Guy Gillette had little sympathy for the British Empire and he was viewed by many as having isolationist tendencies.  Gillette’s second term in the Senate saw him opposing FDR’s bid to repeal the Neutrality Act.  Senator Gillette may have naturally harbored some resentment towards Roosevelt who had attempted to purge him from office and the Iowan was not supportive of FDR seeking a third or fourth term.

Gillette lost his reelection campaign in 1944 to Governor Bourke Hickenlooper and evidently relations between Senator Gillette and FDR were good enough for the President to appoint him to the Surplus Property Commission, which had the responsibility of disposing of the vast accumulation of materials left over from the war.  It was a position that had to be filled carefully, as there was ample opportunity for graft, yet Guy Gillette had a reputation in Washington for being a remarkably honest man.  Gillette did not enjoy his tenure on the Surplus Property Board and resigned after only having served for a few months.  Gillette’s honesty was much in evidence when President Harry Truman, a former Senate colleague, offered to appoint Gillette to a Federal judgeship.  Such a judgeship paid a handsome salary in addition to being a lifetime appointment.  Gillette candidly told President Truman he felt himself unqualified to serve as a member of the Federal judiciary, pointing out it had been many years since he had actively engaged in the practice of law.  It was an appointment very few politicians would have turned down for any reason.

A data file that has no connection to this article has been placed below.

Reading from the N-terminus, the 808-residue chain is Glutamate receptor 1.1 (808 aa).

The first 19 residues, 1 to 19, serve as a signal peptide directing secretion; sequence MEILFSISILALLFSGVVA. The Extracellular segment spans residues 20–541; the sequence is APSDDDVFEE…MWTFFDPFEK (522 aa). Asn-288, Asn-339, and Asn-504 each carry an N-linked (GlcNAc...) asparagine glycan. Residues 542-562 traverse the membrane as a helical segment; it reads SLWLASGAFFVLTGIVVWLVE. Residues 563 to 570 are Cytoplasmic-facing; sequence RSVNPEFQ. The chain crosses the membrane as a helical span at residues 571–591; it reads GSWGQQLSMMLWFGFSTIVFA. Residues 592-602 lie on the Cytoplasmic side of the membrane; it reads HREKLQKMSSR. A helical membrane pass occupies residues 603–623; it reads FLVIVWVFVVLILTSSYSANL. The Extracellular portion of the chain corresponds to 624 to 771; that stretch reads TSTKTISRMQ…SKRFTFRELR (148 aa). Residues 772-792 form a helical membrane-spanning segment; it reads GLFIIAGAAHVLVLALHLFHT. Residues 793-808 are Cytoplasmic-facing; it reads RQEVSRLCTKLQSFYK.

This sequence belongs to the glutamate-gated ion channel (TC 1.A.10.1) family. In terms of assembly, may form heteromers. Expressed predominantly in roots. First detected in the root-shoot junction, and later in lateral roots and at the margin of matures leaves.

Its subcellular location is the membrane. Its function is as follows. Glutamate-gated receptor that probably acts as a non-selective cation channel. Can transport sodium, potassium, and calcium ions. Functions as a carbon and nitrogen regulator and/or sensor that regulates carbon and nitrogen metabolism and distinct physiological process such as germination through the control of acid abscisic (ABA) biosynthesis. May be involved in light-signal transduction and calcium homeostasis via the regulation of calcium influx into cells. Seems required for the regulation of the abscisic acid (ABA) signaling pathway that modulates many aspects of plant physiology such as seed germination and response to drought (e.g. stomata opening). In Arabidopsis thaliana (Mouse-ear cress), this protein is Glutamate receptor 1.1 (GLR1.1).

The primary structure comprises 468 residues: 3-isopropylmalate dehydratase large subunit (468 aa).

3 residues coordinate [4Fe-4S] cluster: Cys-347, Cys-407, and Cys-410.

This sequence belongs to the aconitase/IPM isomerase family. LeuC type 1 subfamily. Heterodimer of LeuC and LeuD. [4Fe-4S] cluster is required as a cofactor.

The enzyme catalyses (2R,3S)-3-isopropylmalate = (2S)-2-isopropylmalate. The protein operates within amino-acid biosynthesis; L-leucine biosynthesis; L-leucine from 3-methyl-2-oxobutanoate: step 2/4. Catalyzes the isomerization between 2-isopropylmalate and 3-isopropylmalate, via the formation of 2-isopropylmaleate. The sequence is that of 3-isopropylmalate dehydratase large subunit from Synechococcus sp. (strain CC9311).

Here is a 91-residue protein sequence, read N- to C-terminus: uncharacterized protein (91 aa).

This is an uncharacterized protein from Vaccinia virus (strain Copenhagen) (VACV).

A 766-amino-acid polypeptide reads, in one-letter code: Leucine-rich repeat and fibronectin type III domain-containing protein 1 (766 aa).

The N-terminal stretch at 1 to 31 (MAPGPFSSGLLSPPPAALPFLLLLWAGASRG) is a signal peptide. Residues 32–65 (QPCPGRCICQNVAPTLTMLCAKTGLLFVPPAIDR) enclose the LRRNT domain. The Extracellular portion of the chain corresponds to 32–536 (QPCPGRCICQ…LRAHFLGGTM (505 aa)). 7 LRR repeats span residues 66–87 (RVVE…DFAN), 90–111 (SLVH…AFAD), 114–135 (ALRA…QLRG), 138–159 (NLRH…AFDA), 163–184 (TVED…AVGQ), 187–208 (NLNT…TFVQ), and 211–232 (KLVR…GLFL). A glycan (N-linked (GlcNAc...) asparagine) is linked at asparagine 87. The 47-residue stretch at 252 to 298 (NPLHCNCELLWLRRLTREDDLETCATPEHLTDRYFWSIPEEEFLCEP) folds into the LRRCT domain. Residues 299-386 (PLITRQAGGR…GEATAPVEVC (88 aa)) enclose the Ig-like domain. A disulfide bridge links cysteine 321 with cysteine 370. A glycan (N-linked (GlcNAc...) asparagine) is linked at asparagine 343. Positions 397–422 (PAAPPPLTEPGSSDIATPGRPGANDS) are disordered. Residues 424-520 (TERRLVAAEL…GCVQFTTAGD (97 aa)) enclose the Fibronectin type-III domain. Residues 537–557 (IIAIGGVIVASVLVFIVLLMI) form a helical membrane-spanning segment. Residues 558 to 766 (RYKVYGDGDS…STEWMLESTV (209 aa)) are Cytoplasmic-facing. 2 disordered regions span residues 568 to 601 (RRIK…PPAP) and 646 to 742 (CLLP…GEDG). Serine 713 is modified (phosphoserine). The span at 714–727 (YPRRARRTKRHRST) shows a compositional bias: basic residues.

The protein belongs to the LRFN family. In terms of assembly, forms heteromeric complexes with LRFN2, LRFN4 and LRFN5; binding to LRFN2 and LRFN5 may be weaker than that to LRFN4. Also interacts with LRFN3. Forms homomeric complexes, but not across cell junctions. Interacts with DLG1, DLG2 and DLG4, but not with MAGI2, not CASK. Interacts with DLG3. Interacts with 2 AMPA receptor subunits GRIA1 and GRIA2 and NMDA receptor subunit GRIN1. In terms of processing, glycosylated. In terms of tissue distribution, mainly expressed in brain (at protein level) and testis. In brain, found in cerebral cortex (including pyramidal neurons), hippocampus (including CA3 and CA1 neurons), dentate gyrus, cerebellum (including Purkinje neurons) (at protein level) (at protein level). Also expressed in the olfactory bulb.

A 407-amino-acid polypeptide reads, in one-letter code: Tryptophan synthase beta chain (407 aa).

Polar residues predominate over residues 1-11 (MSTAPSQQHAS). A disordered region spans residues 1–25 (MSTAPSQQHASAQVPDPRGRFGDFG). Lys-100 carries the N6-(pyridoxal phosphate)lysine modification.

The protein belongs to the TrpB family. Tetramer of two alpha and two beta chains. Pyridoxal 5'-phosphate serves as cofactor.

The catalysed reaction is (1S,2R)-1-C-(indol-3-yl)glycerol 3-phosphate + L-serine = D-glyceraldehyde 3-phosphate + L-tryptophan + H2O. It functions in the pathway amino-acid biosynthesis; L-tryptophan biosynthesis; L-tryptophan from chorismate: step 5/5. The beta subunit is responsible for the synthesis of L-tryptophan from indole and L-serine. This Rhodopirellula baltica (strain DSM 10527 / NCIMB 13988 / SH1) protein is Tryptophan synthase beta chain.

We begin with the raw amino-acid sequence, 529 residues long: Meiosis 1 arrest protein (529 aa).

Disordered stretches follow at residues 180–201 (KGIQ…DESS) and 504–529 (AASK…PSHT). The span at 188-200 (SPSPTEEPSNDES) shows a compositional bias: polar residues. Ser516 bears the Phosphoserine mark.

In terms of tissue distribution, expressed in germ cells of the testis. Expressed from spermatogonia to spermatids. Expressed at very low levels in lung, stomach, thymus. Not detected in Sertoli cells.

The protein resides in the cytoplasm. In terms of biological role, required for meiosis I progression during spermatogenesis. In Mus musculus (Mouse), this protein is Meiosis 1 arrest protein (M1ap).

Guy Gillette became President of the American League for a Free Palestine, an organization dedicated to creating a homeland for Jews worldwide.  Gillette relinquished his post in 1948 when the State of Israel was created and he was again running for the United States Senate.  Gillette was seeking Iowa’s other Senate seat, which was held by George A. Wilson.  Wilson had first been elected in 1942 and was also a former Governor of Iowa.  1948 was not thought to be a Democratic year in the least, with virtually every poll and political prognosticator in the country predicting the election of Thomas E. Dewey over President Harry S. Truman.